A grass-roots wireless network is flourishing in San Francisco. How was it built?
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Citywide public Wi-Fi networks have had a rocky history. Leading municipal Wi-Fi player EarthLink has all but pulled out of the game, abandoning proposed networks in Houston and San Francisco and leaving an ambitious project in Philadelphia unfinished. "It seems like there were two problems. One, the networks were really expensive. Two, it takes too long," says Sanjit Biswas, 26, co-founder of wireless networking startup Merakiin San Francisco. With co-founders John Bicket, 28, and Hans Robertson, 31, also at the helm, Meraki focuses on inexpensive, easy-to-use hardware stocked with intelligent mesh networking software. The company recently pulled in $20 million in venture capital.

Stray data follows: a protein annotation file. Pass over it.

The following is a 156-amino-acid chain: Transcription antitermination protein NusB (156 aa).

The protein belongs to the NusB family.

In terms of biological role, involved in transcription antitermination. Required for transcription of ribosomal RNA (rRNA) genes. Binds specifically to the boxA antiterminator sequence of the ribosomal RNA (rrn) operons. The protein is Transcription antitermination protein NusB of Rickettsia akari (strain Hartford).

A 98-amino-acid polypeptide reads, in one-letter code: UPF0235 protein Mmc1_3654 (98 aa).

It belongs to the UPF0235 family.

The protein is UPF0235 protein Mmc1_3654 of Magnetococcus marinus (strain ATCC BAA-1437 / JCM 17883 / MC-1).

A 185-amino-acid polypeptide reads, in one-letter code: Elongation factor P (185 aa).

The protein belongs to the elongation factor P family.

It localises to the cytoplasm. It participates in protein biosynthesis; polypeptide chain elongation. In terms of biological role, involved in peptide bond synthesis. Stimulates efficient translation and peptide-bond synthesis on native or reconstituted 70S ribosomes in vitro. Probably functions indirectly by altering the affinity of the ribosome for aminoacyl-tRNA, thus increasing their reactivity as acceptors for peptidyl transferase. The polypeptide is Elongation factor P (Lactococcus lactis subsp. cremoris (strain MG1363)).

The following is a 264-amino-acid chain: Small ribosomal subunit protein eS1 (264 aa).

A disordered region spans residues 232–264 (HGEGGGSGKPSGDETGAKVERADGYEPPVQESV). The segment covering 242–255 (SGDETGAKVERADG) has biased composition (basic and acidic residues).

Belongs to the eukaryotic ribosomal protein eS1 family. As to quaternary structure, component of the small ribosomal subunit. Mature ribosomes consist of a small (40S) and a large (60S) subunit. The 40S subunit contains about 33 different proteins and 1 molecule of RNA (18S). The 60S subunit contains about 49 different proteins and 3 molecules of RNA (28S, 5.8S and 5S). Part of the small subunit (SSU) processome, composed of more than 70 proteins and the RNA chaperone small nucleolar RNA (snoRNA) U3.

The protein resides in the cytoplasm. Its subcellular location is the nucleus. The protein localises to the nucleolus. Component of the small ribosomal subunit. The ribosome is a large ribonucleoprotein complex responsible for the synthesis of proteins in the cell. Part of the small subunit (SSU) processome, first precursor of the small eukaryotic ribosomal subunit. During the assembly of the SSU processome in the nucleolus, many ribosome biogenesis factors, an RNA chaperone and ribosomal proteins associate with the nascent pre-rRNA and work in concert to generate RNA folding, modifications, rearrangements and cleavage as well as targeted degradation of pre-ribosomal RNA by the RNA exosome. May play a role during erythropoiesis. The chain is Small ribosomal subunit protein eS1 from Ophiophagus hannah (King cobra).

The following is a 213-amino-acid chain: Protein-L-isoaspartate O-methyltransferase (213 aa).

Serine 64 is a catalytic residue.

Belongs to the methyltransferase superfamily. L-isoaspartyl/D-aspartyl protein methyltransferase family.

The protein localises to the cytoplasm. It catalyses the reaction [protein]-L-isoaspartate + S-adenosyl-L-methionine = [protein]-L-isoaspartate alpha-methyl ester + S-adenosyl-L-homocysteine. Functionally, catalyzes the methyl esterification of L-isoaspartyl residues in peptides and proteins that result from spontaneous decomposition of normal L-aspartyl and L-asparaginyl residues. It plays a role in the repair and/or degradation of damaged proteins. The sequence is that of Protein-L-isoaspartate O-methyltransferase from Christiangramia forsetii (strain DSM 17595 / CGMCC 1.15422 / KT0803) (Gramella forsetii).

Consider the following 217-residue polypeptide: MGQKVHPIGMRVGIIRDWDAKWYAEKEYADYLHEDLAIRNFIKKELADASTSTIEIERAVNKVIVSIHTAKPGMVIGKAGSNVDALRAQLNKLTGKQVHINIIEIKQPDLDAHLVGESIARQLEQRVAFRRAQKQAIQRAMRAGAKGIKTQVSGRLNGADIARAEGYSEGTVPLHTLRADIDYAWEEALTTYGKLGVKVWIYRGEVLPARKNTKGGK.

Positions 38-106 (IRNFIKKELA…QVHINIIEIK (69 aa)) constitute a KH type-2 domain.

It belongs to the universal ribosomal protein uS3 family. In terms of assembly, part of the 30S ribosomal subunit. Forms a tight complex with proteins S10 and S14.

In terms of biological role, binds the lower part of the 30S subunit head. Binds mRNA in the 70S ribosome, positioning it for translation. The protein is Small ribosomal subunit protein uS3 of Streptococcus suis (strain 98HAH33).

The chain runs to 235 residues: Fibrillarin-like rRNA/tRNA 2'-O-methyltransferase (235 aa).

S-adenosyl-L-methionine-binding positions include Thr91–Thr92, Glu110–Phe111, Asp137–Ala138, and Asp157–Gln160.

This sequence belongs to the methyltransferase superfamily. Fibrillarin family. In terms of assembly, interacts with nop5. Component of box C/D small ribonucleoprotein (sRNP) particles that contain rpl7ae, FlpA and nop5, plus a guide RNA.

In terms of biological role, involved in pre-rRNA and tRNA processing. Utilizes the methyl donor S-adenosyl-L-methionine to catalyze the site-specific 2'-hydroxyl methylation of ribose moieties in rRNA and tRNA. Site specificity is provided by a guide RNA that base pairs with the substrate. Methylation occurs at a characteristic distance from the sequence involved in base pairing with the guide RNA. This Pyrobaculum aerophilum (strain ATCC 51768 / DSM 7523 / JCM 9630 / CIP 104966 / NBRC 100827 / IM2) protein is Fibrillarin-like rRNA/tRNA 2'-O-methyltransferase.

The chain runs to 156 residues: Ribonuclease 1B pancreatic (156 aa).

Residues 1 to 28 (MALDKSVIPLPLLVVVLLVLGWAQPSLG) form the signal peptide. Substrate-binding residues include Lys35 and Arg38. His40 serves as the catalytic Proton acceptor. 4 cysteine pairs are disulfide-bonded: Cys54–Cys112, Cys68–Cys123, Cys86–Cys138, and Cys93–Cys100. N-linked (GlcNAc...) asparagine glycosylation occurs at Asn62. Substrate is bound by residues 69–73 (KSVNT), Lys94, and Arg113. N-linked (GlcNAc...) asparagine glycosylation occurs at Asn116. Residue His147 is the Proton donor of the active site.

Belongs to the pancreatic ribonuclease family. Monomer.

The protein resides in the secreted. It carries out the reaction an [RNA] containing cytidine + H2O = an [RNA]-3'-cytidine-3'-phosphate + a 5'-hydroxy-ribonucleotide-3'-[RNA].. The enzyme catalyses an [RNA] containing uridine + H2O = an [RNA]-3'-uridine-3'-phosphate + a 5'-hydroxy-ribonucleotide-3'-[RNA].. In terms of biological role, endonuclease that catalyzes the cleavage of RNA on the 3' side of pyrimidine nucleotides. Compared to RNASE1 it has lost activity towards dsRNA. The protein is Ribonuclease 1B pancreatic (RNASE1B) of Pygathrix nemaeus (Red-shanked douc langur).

San Francisco is home to a living, breathing example of how a grass-roots wireless network can flourish in a city. Meraki's Free the Net project gives away free wireless repeaters to private citizens and business volunteers in the city. Says Biswas, "With the Meraki model, you're able to put these little devices up pretty much anywhere. In San Francisco, our whole network is deployed on private assets--windows, balconies and rooftops." More than 70,000 users have already accessed the network, and Meraki aims to reach every neighborhood in the city by the end of the year. This peer-to-peer approach takes care of another previous municipal Wi-Fi issue: poor coverage of indoor spaces and tall buildings. Anyone who needs to improve their coverage area can install a repeater.
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